January thaw

We had an amazingly cold start to January, but things are settling down a bit now and are actually quite unseasonably warm — the big snowstorm is melting away slowly, day by day.  But before it melted, eldest daughter, who got a new camera for Christmas, snapped some photos, trying to capture a cover photo for the Winter newsletter for the Icelandic Sheep Breeders of North America.  If she wins with her photo, it will be her first international magazine cover shot!

 

Icelandics are made for this weather!  They thrive in it — as long as their hay supply is kept steady, that is!  They do get bored when their pasture is covered.  Even though the grass is no longer growing, they can’t help but graze the overwintering pasture when it’s not covered by snow, just out of habit.  

 

So this is how the day begins — as soon as the sun breaks over the hillside, the sheep are starting to get up and look towards the house, just in case we forgot about them.  

 

Here’s our sunrise view in the morning, from the top of the hill…

 

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And their view from the bottom…

 

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Sometimes even before they have their breakfast, the boys head down to the barn to break open some bales to feed the ewes.

 

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Did I mention how incredibly cold it sometimes is at that hour of the morning, especially when the wind is whipping (and it frequently is!)?  Here’s a frosted fence post as proof….

 

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We now have the sheep divided into 3 groups.  

 

The rams are now separated from the ewes.  That way, should one of the ewes not have been bred when they were all together, she won’t get bred late and give us surprise lambs in June!

 

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The ewe lambs are separated from the bred adult ewes.  They are basically hanging out for the year, growing and maturing for next breeding season.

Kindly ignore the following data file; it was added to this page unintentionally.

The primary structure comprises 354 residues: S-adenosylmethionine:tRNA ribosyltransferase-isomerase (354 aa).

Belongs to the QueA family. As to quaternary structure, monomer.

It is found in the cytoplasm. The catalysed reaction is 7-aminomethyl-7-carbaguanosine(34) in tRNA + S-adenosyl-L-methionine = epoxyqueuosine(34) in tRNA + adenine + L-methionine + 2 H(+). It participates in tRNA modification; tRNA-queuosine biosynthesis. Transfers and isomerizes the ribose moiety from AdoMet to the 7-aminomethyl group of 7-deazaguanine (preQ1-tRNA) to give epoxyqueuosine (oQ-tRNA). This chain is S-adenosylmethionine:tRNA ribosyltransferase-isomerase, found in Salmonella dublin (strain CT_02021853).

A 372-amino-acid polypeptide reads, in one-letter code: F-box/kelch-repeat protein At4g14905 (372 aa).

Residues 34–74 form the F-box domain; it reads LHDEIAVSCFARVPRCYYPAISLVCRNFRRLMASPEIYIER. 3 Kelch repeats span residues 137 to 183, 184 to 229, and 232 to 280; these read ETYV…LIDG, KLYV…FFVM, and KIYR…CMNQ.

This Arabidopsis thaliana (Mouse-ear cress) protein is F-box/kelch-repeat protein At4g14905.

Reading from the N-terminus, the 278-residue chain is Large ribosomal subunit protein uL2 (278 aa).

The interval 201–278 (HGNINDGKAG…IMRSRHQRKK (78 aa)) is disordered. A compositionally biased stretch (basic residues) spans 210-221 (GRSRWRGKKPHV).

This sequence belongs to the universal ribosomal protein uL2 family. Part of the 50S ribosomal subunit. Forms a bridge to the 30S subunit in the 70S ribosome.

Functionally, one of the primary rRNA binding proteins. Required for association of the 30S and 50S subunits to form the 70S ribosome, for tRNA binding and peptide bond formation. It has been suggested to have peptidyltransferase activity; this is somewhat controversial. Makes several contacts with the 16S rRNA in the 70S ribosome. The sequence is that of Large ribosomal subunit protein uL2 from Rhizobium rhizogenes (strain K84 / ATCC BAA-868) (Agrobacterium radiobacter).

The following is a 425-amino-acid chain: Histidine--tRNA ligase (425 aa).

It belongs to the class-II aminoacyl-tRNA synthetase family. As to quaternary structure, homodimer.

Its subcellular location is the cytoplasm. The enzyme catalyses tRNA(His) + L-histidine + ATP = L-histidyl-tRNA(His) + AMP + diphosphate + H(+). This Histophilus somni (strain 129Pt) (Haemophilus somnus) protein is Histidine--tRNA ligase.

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Pretty deep drifts, Drifa (snowdrift in Icelandic)!

 

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The adult ewes, hopefully bred, are the last group.  We need to be careful about their hay consumption — not too little, not too much.  We’re pretty sure we overfed them last year and that’s what caused us to have to pull lambs.  We’re hopeful that scenario won’t repeat itself this year!

They are in the lambing pasture, complete with the small barn that’s divided up into indoor and outdoor pens that turn into our annual maternity ward.

 

Roxanne and Shirely

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Daisy and Bruna

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Molly (this might be the cover shot winner!)

 

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Daisy…

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Once satiated, the sheep haven’t much else to do, so after they’ve chewed their morning cuds, they’re ready for a photo op…

 

Kemba

Sheeep

 

Drifa

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Freyja

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Of course Blue can’t miss out on the fun!

 

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The day ends as cold as it begins…

 

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And that’s just a little peek through a barn knothole of winter at Morning Star Meadows!

 

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Sheep to scarf